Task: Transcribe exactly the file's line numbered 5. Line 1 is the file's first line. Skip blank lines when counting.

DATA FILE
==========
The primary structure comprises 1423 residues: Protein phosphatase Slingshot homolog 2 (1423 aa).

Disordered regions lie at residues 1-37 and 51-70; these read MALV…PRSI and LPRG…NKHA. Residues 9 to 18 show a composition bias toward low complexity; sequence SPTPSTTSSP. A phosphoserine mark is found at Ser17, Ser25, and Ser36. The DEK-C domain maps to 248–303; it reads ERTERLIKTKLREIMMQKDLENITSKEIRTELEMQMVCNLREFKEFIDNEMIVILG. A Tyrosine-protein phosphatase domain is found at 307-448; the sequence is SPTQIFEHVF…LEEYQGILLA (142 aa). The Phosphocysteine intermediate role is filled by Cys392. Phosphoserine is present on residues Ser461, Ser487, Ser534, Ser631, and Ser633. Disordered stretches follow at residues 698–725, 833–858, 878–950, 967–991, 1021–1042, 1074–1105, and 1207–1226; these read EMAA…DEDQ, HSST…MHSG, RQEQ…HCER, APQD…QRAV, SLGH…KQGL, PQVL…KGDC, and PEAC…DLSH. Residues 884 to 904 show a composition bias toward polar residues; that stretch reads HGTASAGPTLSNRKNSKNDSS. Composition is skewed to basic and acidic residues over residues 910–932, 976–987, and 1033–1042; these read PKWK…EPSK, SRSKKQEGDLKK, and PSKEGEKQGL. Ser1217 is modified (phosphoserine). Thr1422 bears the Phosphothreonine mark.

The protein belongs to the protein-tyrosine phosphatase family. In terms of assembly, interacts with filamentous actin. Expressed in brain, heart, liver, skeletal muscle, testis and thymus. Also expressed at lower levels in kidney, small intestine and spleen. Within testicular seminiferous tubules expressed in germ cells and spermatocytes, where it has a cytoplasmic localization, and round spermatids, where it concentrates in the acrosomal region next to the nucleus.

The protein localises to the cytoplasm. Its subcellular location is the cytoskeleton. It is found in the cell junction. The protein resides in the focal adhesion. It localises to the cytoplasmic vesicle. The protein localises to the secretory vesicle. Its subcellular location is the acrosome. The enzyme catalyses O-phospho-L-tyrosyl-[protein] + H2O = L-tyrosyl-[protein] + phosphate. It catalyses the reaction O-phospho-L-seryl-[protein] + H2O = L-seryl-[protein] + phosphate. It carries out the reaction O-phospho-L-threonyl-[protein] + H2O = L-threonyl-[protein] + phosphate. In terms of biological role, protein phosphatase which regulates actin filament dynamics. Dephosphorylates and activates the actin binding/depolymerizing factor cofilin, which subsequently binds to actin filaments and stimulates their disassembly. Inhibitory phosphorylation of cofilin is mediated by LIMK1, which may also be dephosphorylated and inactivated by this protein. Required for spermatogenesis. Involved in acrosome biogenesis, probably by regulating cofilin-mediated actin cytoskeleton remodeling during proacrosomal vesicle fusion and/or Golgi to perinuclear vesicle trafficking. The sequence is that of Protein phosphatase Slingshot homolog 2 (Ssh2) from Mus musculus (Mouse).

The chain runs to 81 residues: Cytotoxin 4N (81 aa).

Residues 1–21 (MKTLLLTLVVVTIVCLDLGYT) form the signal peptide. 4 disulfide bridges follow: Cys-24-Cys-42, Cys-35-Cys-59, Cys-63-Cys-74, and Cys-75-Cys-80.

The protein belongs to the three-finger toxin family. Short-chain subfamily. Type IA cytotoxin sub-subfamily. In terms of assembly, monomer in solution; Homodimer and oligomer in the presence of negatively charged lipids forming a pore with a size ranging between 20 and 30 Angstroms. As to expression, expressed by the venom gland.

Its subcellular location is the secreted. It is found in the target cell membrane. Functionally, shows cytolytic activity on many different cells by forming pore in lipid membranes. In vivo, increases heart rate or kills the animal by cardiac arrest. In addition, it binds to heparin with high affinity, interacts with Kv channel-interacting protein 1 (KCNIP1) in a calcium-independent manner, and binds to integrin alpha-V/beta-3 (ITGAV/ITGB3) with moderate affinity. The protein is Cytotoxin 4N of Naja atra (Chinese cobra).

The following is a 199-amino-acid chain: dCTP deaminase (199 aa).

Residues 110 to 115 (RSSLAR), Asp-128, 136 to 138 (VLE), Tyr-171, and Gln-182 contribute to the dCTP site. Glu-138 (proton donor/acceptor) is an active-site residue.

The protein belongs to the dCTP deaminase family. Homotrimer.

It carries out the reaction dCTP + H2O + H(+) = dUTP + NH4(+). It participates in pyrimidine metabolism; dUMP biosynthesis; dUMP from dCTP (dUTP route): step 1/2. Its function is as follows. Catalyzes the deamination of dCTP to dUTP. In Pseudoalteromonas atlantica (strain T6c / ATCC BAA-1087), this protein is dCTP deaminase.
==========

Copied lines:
The chain runs to 81 residues: Cytotoxin 4N (81 aa).